Evidence summary (Updated 2022)
A systematic review identified eleven trials investigating the effects of exercise interventions on gait ability in those with frailty. Six studies revealed improvements in gait after the physical training period, whereas five studies demonstrated no improvement. Three of the studies that demonstrated improvements used multi-component exercise programs, two studies used only resistance exercises, and one study used endurance training combined with yoga. The mean improvement in gait ranged from 4% to 50% [1 ].
Ten studies investigated the effects of exercise interventions on balance. Eight of the investigations revealed enhanced balance after the physical training period, whereas two studies did not demonstrate any improvement. Seven of the studies with balance improvements used multi-component exercise programs that included balance training, and one study included Tai Chi exercises. The mean improvement in balance ranged from 5% to 80% .
Thirteen studies investigated the effects of exercise interventions on lower-body muscle strength. Nine studies revealed increased muscle strength after the physical training period, whereas four studies did not identify any improvement. Five of the studies that demonstrated enhanced strength used resistance exercise programs, and four studies used multi-component exercise interventions. The mean increase in strength ranged from 6% to 60% 
A meta-analysis found no effects upon gait speed (n= 3 studies, SMD -0.06 (CI -0.49 to 0.37), moderate heterogeneity) or timed up and go speed (n = 2 studies, SMD 0.57 (CI -0.01 to 1.16), low heterogeneity), but significant differences in muscle strength (n = 4, SMD 0.44 (CI 0.11 to 0.77)), moderate heterogeneity) and balance (n = 3 studies, SMD 0.33 (CI 0.08 to 0.57), low heterogeneity)) were observed. Included studies were generally small and low quality, with short follow-ups and focused on observed physical functioning outcomes .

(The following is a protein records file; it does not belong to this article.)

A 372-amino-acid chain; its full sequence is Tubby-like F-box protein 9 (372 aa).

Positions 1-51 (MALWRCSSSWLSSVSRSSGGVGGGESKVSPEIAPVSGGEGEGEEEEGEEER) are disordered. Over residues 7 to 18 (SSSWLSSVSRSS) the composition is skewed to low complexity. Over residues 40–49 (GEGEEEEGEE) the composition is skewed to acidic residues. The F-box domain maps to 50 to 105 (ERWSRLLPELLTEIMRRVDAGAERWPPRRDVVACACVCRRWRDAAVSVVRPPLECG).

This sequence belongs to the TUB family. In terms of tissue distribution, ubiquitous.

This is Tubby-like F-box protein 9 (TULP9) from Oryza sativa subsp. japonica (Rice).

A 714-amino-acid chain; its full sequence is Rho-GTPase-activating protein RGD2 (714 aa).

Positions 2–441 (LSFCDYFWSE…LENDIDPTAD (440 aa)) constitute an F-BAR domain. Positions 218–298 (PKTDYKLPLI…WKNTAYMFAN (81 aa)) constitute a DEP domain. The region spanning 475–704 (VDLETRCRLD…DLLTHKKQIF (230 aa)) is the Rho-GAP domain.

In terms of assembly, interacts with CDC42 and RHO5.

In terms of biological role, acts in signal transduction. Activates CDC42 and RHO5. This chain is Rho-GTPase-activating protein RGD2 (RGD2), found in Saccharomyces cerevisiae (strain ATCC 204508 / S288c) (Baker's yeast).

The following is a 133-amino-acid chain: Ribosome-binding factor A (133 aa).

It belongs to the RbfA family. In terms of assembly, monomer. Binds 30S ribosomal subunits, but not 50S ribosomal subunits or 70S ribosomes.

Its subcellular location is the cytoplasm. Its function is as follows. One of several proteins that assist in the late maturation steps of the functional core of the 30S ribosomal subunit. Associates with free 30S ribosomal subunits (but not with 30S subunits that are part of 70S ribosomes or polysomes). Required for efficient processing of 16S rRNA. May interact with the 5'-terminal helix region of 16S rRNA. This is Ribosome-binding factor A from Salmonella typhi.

More recent evidence has shown that focus on balance contributes to significant reduction in fallers in nursing home residents > 80yrs . In particular a large systematic review (involving 30697 people >= 65 years) felt the largest reduction in fallers involved the following components: anticipatory control, dynamic stability, functional stability limits,, reactive control and flexibility – the first 4 being balance related . The benefit is greater if the intervention is sustained for longer and is frequent .
A study in healthy adults over 65 showed exercise improved balance and confidence in balance which in turn reduced number of fallers and falls 
Additionally, a study in frail community dwelling adults > 65yrs showed exercise interventions improved knee extension strength, walking speed, timed up-and-go test (TUG), semi-tandem balance, Berg balance scale (BBS), Short Physical Performance Battery (SPPB), Physical Performance Test (PPT) and ADLs .
Although a small study Thomas et al found many activities improved balance and advise ‘Physical inactivity should be avoided’ 
A further systematic review found that balance should be checked in all adults having hip surgery and balance training included in post-operative rehabilitation plans as this improved overall physical functioning 
Pilates improves static, dynamic and overall balance and outperforms other balance/falls-related interventions but effect on falls is unclear due to lack of studies 
Quality of evidence
B – large number of studies with large numbers but with heterogeneity in the studies.
Strength of recommendation
1 – strong
Balance exercises should be part of falls prevention whether in the community or nursing homes, in groups may be more beneficial. Starting slowly and building gradually increasing complexity but maintaining a training stimulus in the form of volume, intensity and complexity over time will be most effective. Balance should be evaluated for anyone undergoing hip surgery and balance exercises included in the postoperative plan to reduce the risk of falls.
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